Educational reforms in Gulf Cooperation Council states are often attributed to U.S. pressure, as many in Washington believe that curricula in these countries have encouraged extremism and terrorism. In fact, economic globalization and changes in domestic politics have motivated educational change even more than external pressures related to terrorism. The ascendant, ambitious Gulf countries, especially those with skyrocketing revenues and rapid economic development, are eager to reshape and enhance their international image and fulfilling labor market requirements in a competitive international environment. Politics also have changed in these states, with the Arab-Israeli conflict now taking a back seat to domestic issues and growing nationalist sentiment.

Gulf educational development projects in many cases go well beyond curricular reform and adopt a holistic approach addressing teacher training, instructional methodology, assessment procedures, school buildings, responsiveness to labor market requirements, and foreign language education. It is true that some countries—Saudi Arabia in particular—are modifying their curricula. In the Kingdom, curricula for various religious subjects (Qur’an, Qur’anic recitation, theology, jurisprudence, and studies of the Prophet Muhammad) and the Arabic language have been reorganized and rewritten. Other subjects also have been consolidated and new topics, such as human rights, have been added. Other Gulf countries generally have needed to make only minor changes in religion and Arabic language.

Among the striking shared aspects of educational reform in all of the Gulf countries has been the frankness with which ministries of education have acknowledged poor performance to date. In fact, they sometimes seem to be competing to outdo one another in self-criticism, while agreeing on the need for development and launching various initiatives.         

The small Gulf States have been particularly nimble in getting educational initiatives off the ground, focusing on the goal of founding top-notch schools. The United Arab Emirates began in 1999 with the “Vision 2020” plan. It now has “Partnership Schools,” “Schools of Tomorrow,” and “Model Schools;” there are also individual educational councils in each emirate carrying out development plans in cooperation with the UAE ministry of education. In Qatar, there is the “Education for a New Era” initiative overseen by the Supreme Education Council (established in 2002), as well as the “Independent Schools” initiative, in which schools are given broad powers to develop educational methodologies and curricula without centralized government control. The goal is for all Qatari schools to become independent in the coming years.  In Bahrain, there are the “Schools of the Future” (established 2004), and the “National Project to Develop Education,” directed by Australian education expert Martin Forest.

In all of these schools, English language education occupies a special place. Math and science education in English have absolute priority in the UAE and Qatari plans, while technology appears to be a prominent feature of the Bahraini experiment. In all three countries foreign experts have a noticeable presence, as do global consulting companies.  Officials frequently invoke the experiences of countries notable for educational success—such as Singapore, Canada, and New Zealand—and seek to carry out joint programs with such countries or at least replicate their practices.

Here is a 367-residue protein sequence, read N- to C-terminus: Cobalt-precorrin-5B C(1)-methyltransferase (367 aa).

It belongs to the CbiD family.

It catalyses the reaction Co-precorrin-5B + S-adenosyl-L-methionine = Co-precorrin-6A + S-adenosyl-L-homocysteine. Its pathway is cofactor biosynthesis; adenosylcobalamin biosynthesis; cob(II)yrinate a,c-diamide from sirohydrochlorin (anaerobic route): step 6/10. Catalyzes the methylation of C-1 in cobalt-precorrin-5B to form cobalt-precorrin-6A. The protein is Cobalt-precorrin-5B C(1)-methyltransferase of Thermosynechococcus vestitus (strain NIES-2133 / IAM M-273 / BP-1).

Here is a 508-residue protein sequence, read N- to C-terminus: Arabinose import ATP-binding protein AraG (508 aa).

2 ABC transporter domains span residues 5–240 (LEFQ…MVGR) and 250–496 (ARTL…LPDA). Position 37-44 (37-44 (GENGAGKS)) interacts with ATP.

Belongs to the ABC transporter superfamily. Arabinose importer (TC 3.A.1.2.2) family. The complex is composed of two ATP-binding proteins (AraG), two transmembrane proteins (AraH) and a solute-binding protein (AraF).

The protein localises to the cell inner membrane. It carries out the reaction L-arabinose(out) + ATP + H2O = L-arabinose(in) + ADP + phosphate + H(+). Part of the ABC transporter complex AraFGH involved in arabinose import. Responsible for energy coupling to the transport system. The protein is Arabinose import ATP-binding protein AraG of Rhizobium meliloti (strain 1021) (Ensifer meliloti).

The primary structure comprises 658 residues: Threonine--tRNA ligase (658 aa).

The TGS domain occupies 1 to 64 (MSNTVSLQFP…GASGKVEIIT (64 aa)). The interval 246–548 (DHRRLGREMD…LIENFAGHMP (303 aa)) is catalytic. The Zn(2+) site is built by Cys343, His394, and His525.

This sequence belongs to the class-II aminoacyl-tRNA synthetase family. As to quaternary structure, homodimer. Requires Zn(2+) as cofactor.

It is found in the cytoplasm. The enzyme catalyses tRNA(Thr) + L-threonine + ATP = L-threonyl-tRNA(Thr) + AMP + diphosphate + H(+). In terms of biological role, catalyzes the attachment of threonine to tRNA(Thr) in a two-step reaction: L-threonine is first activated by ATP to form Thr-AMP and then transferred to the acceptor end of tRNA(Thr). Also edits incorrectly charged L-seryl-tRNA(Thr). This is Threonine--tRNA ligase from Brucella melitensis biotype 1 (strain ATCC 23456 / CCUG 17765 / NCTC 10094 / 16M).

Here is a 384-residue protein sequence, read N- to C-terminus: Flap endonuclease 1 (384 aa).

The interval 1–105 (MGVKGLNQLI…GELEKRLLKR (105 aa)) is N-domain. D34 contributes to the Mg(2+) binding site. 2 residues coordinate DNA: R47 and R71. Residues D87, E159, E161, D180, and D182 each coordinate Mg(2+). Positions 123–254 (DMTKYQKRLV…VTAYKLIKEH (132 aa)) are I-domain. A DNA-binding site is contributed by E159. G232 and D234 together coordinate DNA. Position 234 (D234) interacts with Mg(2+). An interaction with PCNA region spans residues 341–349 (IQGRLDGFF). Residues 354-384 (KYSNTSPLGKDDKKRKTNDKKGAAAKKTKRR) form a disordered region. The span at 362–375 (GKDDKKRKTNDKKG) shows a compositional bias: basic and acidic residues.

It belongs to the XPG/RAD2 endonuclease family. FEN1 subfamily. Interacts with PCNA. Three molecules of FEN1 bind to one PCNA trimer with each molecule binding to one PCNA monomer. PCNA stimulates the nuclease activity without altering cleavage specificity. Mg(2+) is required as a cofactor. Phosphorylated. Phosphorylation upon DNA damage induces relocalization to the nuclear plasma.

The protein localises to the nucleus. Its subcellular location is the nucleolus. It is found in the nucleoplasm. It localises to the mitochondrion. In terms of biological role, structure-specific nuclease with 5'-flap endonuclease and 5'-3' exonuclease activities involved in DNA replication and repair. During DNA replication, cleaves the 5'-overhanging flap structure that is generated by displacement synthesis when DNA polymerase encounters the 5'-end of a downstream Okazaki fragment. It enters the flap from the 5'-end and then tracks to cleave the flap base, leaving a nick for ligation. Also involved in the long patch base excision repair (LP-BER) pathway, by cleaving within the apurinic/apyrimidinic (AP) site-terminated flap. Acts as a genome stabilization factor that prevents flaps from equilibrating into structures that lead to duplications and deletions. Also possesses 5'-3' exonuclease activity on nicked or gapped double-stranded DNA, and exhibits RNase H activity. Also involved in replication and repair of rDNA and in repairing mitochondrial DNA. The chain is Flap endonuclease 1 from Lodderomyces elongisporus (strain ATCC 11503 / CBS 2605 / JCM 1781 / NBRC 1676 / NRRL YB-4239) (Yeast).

In Kuwait, which has huge oil revenues, the cabinet in 2003 adopted the “Education Development Strategy 2005-2025,” and there is talk of other initiatives, but apparently without trying to approach educational problems in depth or apply experiments as extensive as those in the UAE and Qatar. The debate over education in Kuwait is constrained by ideological confrontations between Islamists and liberals, and dominated by issues such as the mixing of the sexes rather than concern about upgrading quality. In Saudi Arabia and Kuwait, it seems that long educational histories have made the bureaucratic legacy an impediment to far-reaching initiatives, while ideological disputes prevent the emergence of new ideas. 

Saudi Arabia has been slower than the small states in introducing educational reform and so far its programs have been less comprehensive. In mid-2007, the “King Abdullah Project for Education Development” was announced; so far the project consists of general principles without operational plans, although 9 billion riyals ($2.3 billion) over six years have already been earmarked.

The fact is that Saudi Arabia’s problem is complicated, for in a country where school students number some five million and teachers are underpaid (monthly salaries at private schools run 2,000 riyals, or U.S. $550; public school salaries are about double that), any reform attempt will be fraught with economic dangers. Any attempt to evaluate teachers and eliminate unqualified ones, for example, would be controversial. In addition there are strong religious currents wary of educational reform.  Expanding English language education, for instance, would require fighting major battles on that front.

The educational reforms being introduced by the smaller Gulf countries—flush with hydrocarbon revenues and with a limited number of schools to be reformed—appear promising, but the results of development efforts are still unknown. Previous initiatives have fizzled despite heavy investments and it will be some time before it becomes clear whether the current experiments are succeeding.

Amal Sakr is an Egyptian political researcher specializing in the Gulf. Paul Wulfsberg translated this article from Arabic.